Step 2: Get out a sheet of gold leaf and lay across as many of the designs as you can. You'll continue adding sheets until all design areas are covered. The gold leaf is pretty forgiving so if there are any edges or crevices left uncovered, just add a little bit to those areas.

Step 3: Rub over all of the gold leaf areas firmly, but gently with a soft cloth.

Step 4: Moment of truth... remove the tape! If you find any extra bits stuck in places where they shouldn't be,  just remove them.

**(Also, be sure to save all of those extra pieces of leafing that came off when the tape. 
You can use those on your next project!)**

Step 5: Paint over all of the designs with the jar of sealant. This will protect your design from knicks as well as tarnish.

The beautiful results are great to use as a vase, or you could add a bit of sand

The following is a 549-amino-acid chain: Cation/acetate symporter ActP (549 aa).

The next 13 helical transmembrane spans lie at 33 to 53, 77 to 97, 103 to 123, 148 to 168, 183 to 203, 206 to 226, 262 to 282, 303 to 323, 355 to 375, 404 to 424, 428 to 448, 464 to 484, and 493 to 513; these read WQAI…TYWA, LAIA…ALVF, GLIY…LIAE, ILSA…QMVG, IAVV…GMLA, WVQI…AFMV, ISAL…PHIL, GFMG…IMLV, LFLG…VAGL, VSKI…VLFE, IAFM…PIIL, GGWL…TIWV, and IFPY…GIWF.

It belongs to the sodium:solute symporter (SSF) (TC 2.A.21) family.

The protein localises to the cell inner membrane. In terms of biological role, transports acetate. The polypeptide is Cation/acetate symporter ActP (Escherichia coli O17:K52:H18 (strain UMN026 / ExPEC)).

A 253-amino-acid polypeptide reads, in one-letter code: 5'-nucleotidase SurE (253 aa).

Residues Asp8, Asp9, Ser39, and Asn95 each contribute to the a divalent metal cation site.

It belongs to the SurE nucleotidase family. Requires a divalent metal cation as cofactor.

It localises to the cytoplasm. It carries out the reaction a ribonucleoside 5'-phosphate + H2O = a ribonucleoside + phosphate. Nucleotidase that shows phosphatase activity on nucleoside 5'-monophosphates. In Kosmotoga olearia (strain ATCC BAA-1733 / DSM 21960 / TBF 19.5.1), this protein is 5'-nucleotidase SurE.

or rice to lay a votive onto. Hope you'll have just as much fun with this as I did!

<<<I must give credit where credit is due: my inspiration to jump into gold  leafing came from NC artist  (and my childhood friend), Sullivan Anlyan. She's an incredibly prolific artist whose work often pairs nature/animals against a guilded background. I'm a little obsessed (especially with beauties like this). Thanks for inspo, Sully, and please keep up the shiny, good work!!>>>

Tuesday, May 27, 2014

Vintage Tie Sunglass Case

It took its sweet time getting here, but summer is here, friends! After this painfully drawn out winter I think we're all deserving of a little extra basking, so of course we'll be need our sunglasses and a great case to put them in.

 I have to this easy project felt a bit like a celebration to me:
#1) Because my sunglasses from last summer somehow made it to this summer, for probably the first time ever.